This 2019 study investigated oat sprout parameters:
“Huskless oat ‘Gehl’ cultivated in 2016 in Canada, was used throughout the study. Grains (500 g) were sprouted at different temperatures (10, 14, 20, 25, and 30°C) and for different times (1, 2, and 3 days). Changes in vitamin C, β‐glucan, and reducing sugar were monitored, and α‐amylase activity was studied as a marker for total enzyme activity.
Mass fraction of radicle [root] and coleoptile [shoot] in grain correlated very well with β‐glucan level. A similarly good correlation was found for the much easier applicable degree of sprouting, visual assessment of coleoptile length set into relation to grain size.
Germinability after 3 days was about 99% at all temperatures. Temperatures between 20° and 25°C yielded the most dramatic changes in properties of sprouted oats.
- At 3 days, α‐amylase activities at 20° and 25°C increased significantly to values one order of magnitude larger than those for other temperatures.
- β‐glucan content was decreased after 3 days at all temperatures. Degradation was most pronounced at 20°C, almost halving initial β‐glucan content to 3.9%.
- No ascorbic acid was present in native grain. Upon sprouting, a significant increase in ascorbic acid content was found – except at 30°C – with highest levels at 20°C.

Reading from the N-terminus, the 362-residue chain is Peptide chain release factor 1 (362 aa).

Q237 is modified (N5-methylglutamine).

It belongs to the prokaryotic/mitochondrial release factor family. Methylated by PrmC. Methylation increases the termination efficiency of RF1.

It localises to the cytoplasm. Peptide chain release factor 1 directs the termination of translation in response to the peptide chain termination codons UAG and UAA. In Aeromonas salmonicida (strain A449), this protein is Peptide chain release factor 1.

Ascorbic acid content in radicles and coleoptile was four times higher than that in grain without radicles and coleoptile. Oat grains sprouted for 3 days at 20°C had an average degree of sprouting of 3; hence, radicles and coleoptile contributed about 8% of mass. These findings indicate that a fast visual determination of degree of sprouting allows to estimate, for example, ascorbic acid content without doing expensive experiments.
Around 20% of grains sprouted at 20° and 25°C had a coleoptile longer than a full grain length (degree of sprouting 5). Less long coleoptiles developed at other temperatures.
- For the 3‐day sprouting period, the longest coleoptile was observed for sprouting at 25°C.
- At 30°C average degree of sprouting was 1.4, and grains showed no practical radicle growth.
Coleoptile and radicle growth (input parameters for the degree of sprouting) and reducing sugars and α‐amylase activity are interdependent. Degree of sprouting could develop into a reliable characterization method for sprouted grains, usable for predicting compositional and nutritional changes of oats during sprouting.”
https://onlinelibrary.wiley.com/doi/full/10.1002/cche.10203 “Sprouting of oats: A new approach to quantify compositional changes”
Relative humidity wasn’t mentioned in this study. I asked the corresponding coauthor about it, since two Sprouting oats studies stated relative humidity as a factor for sprouting oats.
I also asked them to explain their “4.5‐hr wet steeping, 19‐hr air rest, and 4‐hr steeping, all at 20°C” procedures to start germination, since I didn’t have access to the cited study. No reply yet.
This was my model study for Sprouting hulled oats.